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IODP Expedition 321:
Pacific Equatorial Age Transect 2
Week 1 Report (4-9 May 2009)
PDF file is available for download.
10 May 2009
the Pacific Equatorial Age Transect (PEAT II), officially began at 0736 hr 4
May 2009 with the first line ashore Pier 2B, Honolulu, Hawaii. The JOIDES
Resolution (JR) arrived a full day early
having been scheduled in at 0700 hr 5 May. The early arrival added a bonus day
to a schedule that already was planned as a 4-day port call.
The ship arrived
with two propulsion motors out of service requiring field coil replacement.
This was the first priority activity upon arrival. The first day also included
offloading of all refrigerated core samples and replacement of the logging
winch transmission. During port call, vender representatives were aboard
working on the elevator replacing mechanical interlocks with a solenoid
actuated variety, HVAC system balancing, and Rigwatch rig instrumentation
system repairs and calibrations. The normal on and offloading activities took
place including the loading of 10 short tons of Attapulgite drilling mud left
over from the Honolulu 1 port call and 1537 metric tons of marine gas oil were
bunkered. Training was conducted on the Rigwatch RIS system and on operation of
the Schlumberger logging line winch and wireline heave compensator systems.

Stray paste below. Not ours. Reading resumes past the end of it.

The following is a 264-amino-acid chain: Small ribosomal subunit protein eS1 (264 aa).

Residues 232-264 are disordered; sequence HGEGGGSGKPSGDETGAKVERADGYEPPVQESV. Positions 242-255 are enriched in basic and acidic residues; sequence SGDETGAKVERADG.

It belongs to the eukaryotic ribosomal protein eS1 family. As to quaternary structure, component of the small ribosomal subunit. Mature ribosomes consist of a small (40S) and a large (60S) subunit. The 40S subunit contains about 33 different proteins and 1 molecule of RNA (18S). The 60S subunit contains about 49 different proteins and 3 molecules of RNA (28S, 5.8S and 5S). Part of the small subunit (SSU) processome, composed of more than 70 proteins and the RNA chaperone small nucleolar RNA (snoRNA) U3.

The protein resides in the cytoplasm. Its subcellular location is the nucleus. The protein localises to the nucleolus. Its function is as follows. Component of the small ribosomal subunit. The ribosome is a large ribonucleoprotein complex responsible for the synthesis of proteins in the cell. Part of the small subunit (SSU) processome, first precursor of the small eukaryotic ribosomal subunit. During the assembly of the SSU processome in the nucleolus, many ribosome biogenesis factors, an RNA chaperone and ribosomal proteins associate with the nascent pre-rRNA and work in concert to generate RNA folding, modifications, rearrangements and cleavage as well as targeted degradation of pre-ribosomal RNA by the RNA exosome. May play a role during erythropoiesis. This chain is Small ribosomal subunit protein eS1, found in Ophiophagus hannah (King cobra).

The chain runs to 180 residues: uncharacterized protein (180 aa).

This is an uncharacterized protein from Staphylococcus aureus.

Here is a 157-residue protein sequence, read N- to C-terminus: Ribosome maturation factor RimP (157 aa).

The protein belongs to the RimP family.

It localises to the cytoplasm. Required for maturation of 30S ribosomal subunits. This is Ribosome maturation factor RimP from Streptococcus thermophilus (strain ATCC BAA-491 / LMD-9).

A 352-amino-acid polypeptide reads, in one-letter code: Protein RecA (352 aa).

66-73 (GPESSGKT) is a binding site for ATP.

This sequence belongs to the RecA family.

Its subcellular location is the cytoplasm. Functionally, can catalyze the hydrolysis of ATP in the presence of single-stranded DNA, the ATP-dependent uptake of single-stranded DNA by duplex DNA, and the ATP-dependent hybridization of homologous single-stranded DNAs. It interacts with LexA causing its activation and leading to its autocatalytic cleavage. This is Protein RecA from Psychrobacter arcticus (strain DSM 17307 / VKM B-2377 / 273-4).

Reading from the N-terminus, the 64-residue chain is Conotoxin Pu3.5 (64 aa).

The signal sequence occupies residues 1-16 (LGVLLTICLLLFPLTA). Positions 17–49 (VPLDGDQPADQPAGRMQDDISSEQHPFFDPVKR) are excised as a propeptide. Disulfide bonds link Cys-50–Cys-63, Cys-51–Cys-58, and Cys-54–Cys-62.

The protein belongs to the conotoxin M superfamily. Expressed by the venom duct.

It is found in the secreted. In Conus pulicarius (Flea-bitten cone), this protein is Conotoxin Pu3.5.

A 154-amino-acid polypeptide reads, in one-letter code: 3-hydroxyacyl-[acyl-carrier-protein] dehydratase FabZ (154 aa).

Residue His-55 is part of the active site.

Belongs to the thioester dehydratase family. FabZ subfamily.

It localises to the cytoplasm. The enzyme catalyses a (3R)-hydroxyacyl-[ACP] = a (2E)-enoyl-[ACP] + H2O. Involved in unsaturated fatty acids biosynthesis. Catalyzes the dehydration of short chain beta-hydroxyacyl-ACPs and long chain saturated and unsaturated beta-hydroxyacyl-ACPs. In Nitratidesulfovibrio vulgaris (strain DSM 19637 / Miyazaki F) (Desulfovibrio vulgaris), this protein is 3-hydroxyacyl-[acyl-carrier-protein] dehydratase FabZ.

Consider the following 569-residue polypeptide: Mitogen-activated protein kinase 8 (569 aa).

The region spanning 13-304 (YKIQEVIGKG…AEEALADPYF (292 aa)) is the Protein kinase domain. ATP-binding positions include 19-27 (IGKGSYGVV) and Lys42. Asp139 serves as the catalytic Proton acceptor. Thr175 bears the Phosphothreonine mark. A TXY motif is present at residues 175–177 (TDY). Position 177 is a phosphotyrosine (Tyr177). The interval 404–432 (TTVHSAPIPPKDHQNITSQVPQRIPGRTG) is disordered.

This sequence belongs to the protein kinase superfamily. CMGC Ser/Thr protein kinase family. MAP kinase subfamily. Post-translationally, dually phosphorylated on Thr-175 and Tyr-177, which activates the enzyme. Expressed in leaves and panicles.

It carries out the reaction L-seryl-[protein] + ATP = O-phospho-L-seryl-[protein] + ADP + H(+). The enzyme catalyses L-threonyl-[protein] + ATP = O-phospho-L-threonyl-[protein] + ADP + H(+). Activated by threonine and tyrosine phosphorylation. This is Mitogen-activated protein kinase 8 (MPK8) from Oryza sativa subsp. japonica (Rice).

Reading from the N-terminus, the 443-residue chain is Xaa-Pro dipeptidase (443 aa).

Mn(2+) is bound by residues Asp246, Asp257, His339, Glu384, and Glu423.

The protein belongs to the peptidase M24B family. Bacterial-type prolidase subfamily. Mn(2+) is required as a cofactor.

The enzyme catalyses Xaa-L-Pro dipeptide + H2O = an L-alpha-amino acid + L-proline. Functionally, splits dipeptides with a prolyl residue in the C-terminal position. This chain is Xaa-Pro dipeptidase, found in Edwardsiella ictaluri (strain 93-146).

Other activities included a Det Norske Veritas (DNV) International Safety
Management (ISM) audit of the ship and CDEX engineers came aboard to discuss
the JR core winch regenerative braking system and the JR's coring tools.
were conducted dockside at the Pier 2B cruise ship terminal, the Waikiki
Aquarium, and the Marriott Hotel Waikiki. These included several high level
dignitaries and other management personnel including the Director of the National Science Foundation, Ocean Leadership, the University of Hawaii, and Texas A&M University. Ship tours were conducted
for dignitaries as well as University of Hawaii faculty and students, and high
school students and teachers.
departed Honolulu with the last line away from Pier 2B at 0512 hr.
Approximately 10 nm offshore the ship switched over from cruise mode to DP
control, lowered thrusters, and 7-3/4 hr of DP trials were conducted to
optimize the system performance after changes in the ship profile were made
during the Singapore refit. During this period a representative from L3, the
Nautronics parent company, collected data and made adjustments to the internal
windage modeling program that impacts the anticipatory commands of the system.
The vendor was transfered from the JR to the V/L Karake at the Honolulu Harbor outer sea buoy and at 1636 hr the vessel got underway for Site U1336 (PEAT-5C). Transit speed en route to the first site averaged 10.7 knots over the 79.0 nm covered by midnight on 9 May 2009.
The equatorial Pacific is a major locus of solar warming, a
region of high primary productivity, and a primary region for CO2
exchange from the deep ocean to the atmosphere. It is also the source region
for one of the strongest multiyear climate oscillations, the el
Ni–o-Southern Oscillation. The wind-driven